Intellectual Property Law: Everything You Need to Know (2023)

Intellectual property law (IP) protects the rights of any person or business who creates artistic work. 8 min read

What Is Intellectual Property Law?

Intellectual property law (IP) protects the rights of any person or business who creates artistic work. Artistic work can include music, literature, plays, discoveries, inventions, words, phrases, symbols, and designs. Intellectual property law aims to encourage new technologies, artistic expression, and inventions that all promote economic growth.

Types of Intellectual Property Law

Just like the legal system protects people's physical property rights, it aims to protect people's mental labor, which we call intellectual property. There are several different types of intellectual property.


Copyrights protect any type of expressive art, such as writings, music, motion pictures, architecture, and other original intellectual and artistic expressions. A copyright gives the owner exclusive rights to reproduce their own work, publicly display it, perform it, and create derivatives of that work.

Theories or ideas are not protected unless they are captured in a fixed medium. The act of creation produces a copyright. This means that even unpublished works are protected by copyright laws. The use of a copyright symbol and the date is common, but it is not required to show that you own the copyright.

Owners of copyrights are also given economic rights to financially benefit from the creation of their work. The law prohibits other people from these economic gains unless they have been given permission from the copyright owner. There are a few exceptions to copyright exclusivity in cases of "fair use" such as for a book review.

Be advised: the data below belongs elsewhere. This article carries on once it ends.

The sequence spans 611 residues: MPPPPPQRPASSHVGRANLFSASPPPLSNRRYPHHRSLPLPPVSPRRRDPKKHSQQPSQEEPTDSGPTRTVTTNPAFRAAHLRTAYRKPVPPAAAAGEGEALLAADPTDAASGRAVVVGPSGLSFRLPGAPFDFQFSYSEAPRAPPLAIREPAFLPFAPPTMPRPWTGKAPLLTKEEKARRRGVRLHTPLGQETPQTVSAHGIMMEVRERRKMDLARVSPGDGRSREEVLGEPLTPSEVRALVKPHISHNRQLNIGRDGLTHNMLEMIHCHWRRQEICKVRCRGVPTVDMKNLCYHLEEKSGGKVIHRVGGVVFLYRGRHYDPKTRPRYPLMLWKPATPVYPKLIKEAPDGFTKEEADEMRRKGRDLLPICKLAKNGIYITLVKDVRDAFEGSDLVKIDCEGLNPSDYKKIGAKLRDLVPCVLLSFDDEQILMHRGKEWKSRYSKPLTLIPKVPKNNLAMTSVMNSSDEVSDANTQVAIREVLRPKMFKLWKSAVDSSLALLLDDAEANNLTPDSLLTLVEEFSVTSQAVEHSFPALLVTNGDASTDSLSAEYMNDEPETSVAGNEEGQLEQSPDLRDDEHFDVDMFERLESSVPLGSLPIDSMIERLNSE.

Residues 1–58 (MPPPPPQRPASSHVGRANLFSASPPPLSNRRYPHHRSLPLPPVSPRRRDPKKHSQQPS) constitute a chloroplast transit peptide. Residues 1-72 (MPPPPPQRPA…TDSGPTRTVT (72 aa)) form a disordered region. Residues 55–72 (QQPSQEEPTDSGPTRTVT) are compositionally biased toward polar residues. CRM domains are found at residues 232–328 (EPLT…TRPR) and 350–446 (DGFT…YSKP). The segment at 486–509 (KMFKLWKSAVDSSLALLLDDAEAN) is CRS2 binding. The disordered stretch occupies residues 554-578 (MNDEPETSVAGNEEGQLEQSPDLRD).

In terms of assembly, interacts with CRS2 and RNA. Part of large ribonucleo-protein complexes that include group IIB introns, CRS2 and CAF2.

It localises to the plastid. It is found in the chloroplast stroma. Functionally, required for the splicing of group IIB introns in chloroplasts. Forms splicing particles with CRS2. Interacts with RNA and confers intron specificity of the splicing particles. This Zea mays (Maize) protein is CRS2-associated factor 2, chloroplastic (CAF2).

Current law protects works whether or not a copyright notice is attached or if it has been registered. The federal agency charged with enforcing this act is the Copyright Office of the Library of Congress.

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Most copyrights are valid for the creator's lifetime, plus 70 years.


Patents protect the owner's invention from being made, sold, or used by anyone else for a certain amount of time. Patents give inventors the right to sell their product or to make a profit from it by transferring that right to another person or business.

Depending on the type of patent that you apply for, your rights are valid for up to 20 years. Be aware that patent protection will be denied if your invention is deemed to be to be obvious in design, not useful, or morally offensive.

There are three different types of patents that you can get in the U.S.

  • Utility Patents: Utility patents protect inventions that have a specific function. This covers things like chemicals, machines, and technology.